The Aston Martin DB2-4 Sports Car
In 1953, Aston Martin launched a new grand tourer called the DB2/4. Initially from their Feltham operation, before moving to Newport Pagnell in 1955, the David Brown inspired Aston Martin produced 761 DB2/4 sports cars. They finally ceased production in 1957 when it was succeeded by the Aston Martin DB Mark III (otherwise known as the DB2/4 Mark III).
The DB2/4 was based on the DB2, which it replaced. The DB2 had been based on the prototype designed and built to compete in the tragic 1949 Le Mans 24-hours endurance race.
The new model featured a more modern wraparound windscreen rather than the split screen of the DB2. The bumpers were also larger and the front end was re-designed with the re-positioned headlights.
Over the four years, the DB2/4 had three different body designs:
- 2+2 hatchback;
- 2-seat drophead;
- 2-seat fixed head;
In the first 1953 models, the W. O. Bentley designed engine (designated VB6E) was 2.6-L producing 125hp. Between September 1953 and April 1954, this was replaced by a 2.9-L VB6J version that raised the power to 140hp.
Private buyers also commissioned the building of a small number two-seater spyder sports cars designed by Bertone in Turin. Industrialist and car dealer S. H. Arnolt commissioned six DB2/4 Arnolt Bertone Spyder sports cars for export to the US in 1953.
In 1955, Aston Martin introduced the DB2/4 Mk II, featuring an optional higher powered engine with the power increasing to 165hp. There were also a number of cosmetic changes to the bodywork and lights.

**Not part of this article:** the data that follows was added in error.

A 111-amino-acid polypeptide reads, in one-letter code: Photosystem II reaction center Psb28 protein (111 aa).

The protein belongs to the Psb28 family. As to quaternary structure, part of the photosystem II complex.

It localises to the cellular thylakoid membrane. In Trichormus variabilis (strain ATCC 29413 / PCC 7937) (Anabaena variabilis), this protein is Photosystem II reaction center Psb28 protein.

A 1954 Drophead Coupe version of the Mk I DB2/4 featured in the 1963 Alfred Hitchcock movie, The Birds. The car was driven by Melanie Daniels (played by Tippi Hedren) in the quiet Californian seaside location depicted in the film.
As with earlier Aston Martin cars, SMITHS Instruments were commissioned to design and manufacture the Speedometer, Tachometer and four-in-one gauge. The three gauges were equal in size and mounted directly behind the steering wheel.
The four-in-one gauge measured the Amps, Temperature of the radiator water and oil, and Fuel. Of the three gauges, the four-in-one was the only one to feature the Aston Martin wings motif. Also, the Speedometer had a small clock mounted into the bottom half of the gauge. The bespoke gauges were designed to reflect the styling of the interior with black faces and chrome-edged bezels.
CAI continue to produce SMITHS gauges for classic Aston Martin cars using the original designs and tooling.
For further information on classic SMITHS gauges featured in the dashboard of the Aston Martin DB2/4 or in any classic car, please contact us on:
Via the website
Phone: +44 (0) 1639 732200
You can also follow us on social media including Facebook (@caigauge) and Twitter (@caigauge) for regular news and technical features.
Posted by Paul Fears on
1 February 2018 at 12:00 AM
Aston Martin, Aston Martin DB2-4,